Legalizing marijuana is gaining support, so why did Ohio vote against it?

Voters at the Schiller Recreation Center polling station in Columbus, Ohio, on Tuesday.

Voters at the Schiller Recreation Center polling station in Columbus, Ohio, on Tuesday.

(John Minchillo / Associated Press)

For years, Americans’ support for legalizing marijuana has been growing. Pollsters have felt the momentum. Solid majorities now respond that they want legal weed.

So what happened in Ohio on Tuesday, when voters voted 64% to 36% against a well-funded marijuana-legalization initiative to legalize recreational and medicinal marijuana, handing a high-profile defeat to the burgeoning legalization movement?

The answer is pretty simple, if you ask some marijuana supporters who opposed the measure: The small group of investors who drafted and promoted the initiative blew it by designing the law so that they would be the only commercial growers allowed in the state.


Opponents, and even some legalization proponents, called the investors monopolists. Or, as Tom Angell of the Marijuana Majority called them on Twitter, “You idiots,” also tweeting the hashtag #HowNotToLegalizeMarijuana.

Election losses can be bitter affairs among activists with competing visions, given how victories can trigger wide change while defeats can set back a cause.

Marijuana advocates across the country were closely watching the controversial Ohio effort as a crucial election year for marijuana looms in 2016. Voters in California, Massachusetts, Arizona, Nevada and Maine are expected to vote on legalization on the same ballot they’ll use to vote for the next president, according to the Marijuana Policy Project.

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“Polls show a strong and growing majority of Americans think marijuana should be legal for adults,” the policy project’s spokesman, Mason Tvert, said in a statement Tuesday night. “There is a lot of momentum building behind the movement to end marijuana prohibition heading into 2016. Election Day was relatively uneventful this year, but next year it will be truly historic.”

Tvert added, “It’s pretty obvious that the outcome in Ohio does not reflect where the nation stands or the direction in which it is heading when it comes to marijuana policy.”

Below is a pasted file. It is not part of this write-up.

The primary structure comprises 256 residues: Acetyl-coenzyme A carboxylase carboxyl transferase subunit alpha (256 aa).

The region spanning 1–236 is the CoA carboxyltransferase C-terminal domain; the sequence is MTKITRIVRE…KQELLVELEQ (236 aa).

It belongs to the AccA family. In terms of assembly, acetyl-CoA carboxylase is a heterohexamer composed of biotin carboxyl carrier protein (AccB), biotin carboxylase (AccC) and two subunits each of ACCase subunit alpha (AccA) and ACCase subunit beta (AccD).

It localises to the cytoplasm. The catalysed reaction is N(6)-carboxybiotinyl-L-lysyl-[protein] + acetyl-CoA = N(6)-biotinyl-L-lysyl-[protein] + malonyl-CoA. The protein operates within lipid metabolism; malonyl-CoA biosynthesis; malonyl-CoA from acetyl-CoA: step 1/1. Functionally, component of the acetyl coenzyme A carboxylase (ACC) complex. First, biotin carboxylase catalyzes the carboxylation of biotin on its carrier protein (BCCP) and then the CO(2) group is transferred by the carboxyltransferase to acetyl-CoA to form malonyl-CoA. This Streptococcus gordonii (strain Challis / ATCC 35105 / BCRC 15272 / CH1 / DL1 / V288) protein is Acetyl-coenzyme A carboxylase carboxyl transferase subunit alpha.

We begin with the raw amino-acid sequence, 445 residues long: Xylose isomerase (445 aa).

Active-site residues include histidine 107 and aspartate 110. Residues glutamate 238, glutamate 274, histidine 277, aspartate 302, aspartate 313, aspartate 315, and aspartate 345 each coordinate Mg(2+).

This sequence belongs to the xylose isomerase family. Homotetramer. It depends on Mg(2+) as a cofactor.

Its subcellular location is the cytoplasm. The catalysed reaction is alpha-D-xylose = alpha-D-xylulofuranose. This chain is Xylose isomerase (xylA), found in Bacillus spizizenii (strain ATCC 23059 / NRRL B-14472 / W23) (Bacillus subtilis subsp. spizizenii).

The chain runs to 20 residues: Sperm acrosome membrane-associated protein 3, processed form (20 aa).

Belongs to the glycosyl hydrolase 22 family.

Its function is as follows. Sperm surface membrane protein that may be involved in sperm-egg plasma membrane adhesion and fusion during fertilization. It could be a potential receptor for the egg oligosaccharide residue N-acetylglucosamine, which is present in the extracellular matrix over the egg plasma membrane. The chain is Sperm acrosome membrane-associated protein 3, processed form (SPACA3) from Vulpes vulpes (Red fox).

None of those measures closely resembles the defeated Ohio initiative, which was designed for its backers’ own profit.

The investor group drafted the Ohio initiative so that only 10 preselected lots of land in Ohio could be used to grow commercial marijuana. Those lots of land were already owned by the investors.

The mastermind of the measure, political consultant Ian James, acknowledged that he was going to make money.

“The honest and most easy response is: I am going to profit from this,” James told the Center for Public Integrity in June, which found that James’ firm was getting paid at least $5.6 million just to mount the campaign. “If people are upset about me making money, I don’t know what to say other than that that’s part of the American process. To win and make this kind of change for social justice, it does cost a lot of money.”

A small group of investors signed up with James’ campaign effort, called ResponsibleOhio, which promised a $1-billion wholesale marijuana market in a prospectus obtained by the Center for Public Integrity.

The 24 investors included notable Ohioans such as former NBA star Oscar Robertson, former boy-band celebrity Nick Lachey and descendants of President William Howard Taft.

The group even got its own grinning mascot, Buddie, a human-shaped marijuana bud who looked like he had been given a Superman costume and some really strong steroids.

The financial structure of the Ohio measure made many legalization supporters uncomfortable and proved an easy target for opponents.

When Lachey appeared in ads appealing for the passage of the bill, he was criticized for not mentioning he was an investor.

State politicians turned against the measure and presented voters with an “anti-monopoly” initiative to appear on the same ballot. That initiative, Issue 2, won 52% to 48%. It was designed to nullify the marijuana measure and ban special-interest groups from creating constitutional amendments for financial gain.

The Brookings Institution’s John Hudak wrote in an analysis that the loss was likely not a “death knell” for marijuana activists.

“In fact, I’m certain there are reform-minded individuals and organizations around the country that will be quietly pleased — or at least not shed tears — that Issue 3 failed, knowing that eventually another initiative, written in another way, on the ballot in another year, will likely pass,” wrote Hudak.

James, the ballot measure’s backer, signaled that he would be back, too.

“We started the conversation, and we’re going to continue the conversation starting tomorrow,” James said in a statement after the loss. “The status quo doesn’t work, it’s unacceptable and we’re not going away.”

Follow @MattDPearce for national news.


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